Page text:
A knee suspension uses two or six hooks placed…well, at the knees. We prefer to keep the hooks on the femur side of the knee joint (one on each side of the leg or one just above the kneecap) out of an abundance of caution for the structure of the joint. This suspension has the flyer inverted in the air with their hands completely free.
This is a challenging way to fly due to limited movement and physical strain in the early stages of the process. We encourage anyone interested in this flight to develop their suspension experience with other positions before attempting it. Our experience shows us that someone familiar with their process and how they react to suspensions has a much better chance of success in more challenging positions. Preparing for this flight by practicing yoga postures like shoulder stands or hand stands can help train the body to lift into this position.
A scorpion suspension uses four to eight hooks to hold the flyer inverted in a backbend posture with feet over their head, giving the appearance of the stinging arachnid for which it is named. Hooks are placed in the flyer’s knees and back. For our team, a flyer lifts off into a knee suspension first, then moves into a backbend where the back hooks can be rigged into place.
This is a challenging flight plan. As with knees, we recommend that a flyer have previous suspension experience before attempting this. We encourage flyers to practice yoga backbends, like bridge, bow, or wheel pose, to prepare for this flight.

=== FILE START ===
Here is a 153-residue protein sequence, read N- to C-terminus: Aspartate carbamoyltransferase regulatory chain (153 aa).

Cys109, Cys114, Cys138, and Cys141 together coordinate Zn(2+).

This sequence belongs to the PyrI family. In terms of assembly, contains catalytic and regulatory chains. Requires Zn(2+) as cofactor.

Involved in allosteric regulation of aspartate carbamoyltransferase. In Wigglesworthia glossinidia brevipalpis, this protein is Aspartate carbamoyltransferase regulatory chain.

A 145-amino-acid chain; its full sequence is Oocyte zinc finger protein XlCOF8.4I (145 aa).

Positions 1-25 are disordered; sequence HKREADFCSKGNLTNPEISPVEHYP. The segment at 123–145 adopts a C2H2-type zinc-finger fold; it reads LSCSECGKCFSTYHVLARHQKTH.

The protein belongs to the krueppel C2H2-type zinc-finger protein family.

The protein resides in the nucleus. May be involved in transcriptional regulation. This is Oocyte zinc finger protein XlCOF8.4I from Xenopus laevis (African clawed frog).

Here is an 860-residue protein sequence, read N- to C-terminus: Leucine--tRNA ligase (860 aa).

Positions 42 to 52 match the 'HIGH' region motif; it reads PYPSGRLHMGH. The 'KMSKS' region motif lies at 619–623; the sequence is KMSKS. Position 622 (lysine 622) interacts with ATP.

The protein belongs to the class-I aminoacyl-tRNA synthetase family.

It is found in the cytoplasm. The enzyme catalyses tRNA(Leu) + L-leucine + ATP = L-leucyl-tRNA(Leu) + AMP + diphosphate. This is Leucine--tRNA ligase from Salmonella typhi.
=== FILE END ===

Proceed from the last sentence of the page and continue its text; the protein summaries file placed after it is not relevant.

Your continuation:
In an asstronaut suspension, one or two hooks are placed in each buttock. The flyer lifts off from prone, all fours, or a shoulder stand. While in the air, the arms and legs are completely free.
This is a challenging suspension. We recommend flyers have experience with other suspensions before trying this flight plan. We encourage flyers to practice yoga postures like plow, shoulder stands, or hand stands to prepare for lift off.
A resurrection suspension uses two to eight hooks placed in columns on either side of the chest and abdomen. The flyer lifts off horizontally, face up. In the air, they may fly leaning back to remain horizontal or lift their chest to fly at an angle.
This flight is highly challenging. Abdominal lifts are extremely painful, and the lack of movement while lifting can result in a struggle even for experienced flyers. We recommend flyers have experience with several other suspensions before attempting this.
As intense, profound, and life changing as hook suspensions are, they can also be the launching point for even greater exploration of the limits of endurance and creativity. The following are only a few ideas to inspire you.
Many experienced flyers experiment with cut transitions. In a cut transition, the number of rigged hooks is reduced in flight by cutting the lines on specific hooks. As an example, a scorpion suspension can have the lines to the back hooks cut, dropping the flyer into a knee suspension.
Hooks can also be combined with other intense experiences of sensation and pain. As a team of skilled bondage riggers and BDSM players, the SuspenDC crew has many skills we can bring to bear. Rope and hooks can be combined to create new experiences in the air. We can perform additional piercings with needles or jewelry to add to the endorphin rush or create beautiful works of body art. Virtually any other kind of BDSM play can be explored as part of a suspension to create infinite possibilities for your adventure. The SuspenDC team is here to help you realize your wildest hook suspension fantasies—what can you dream up?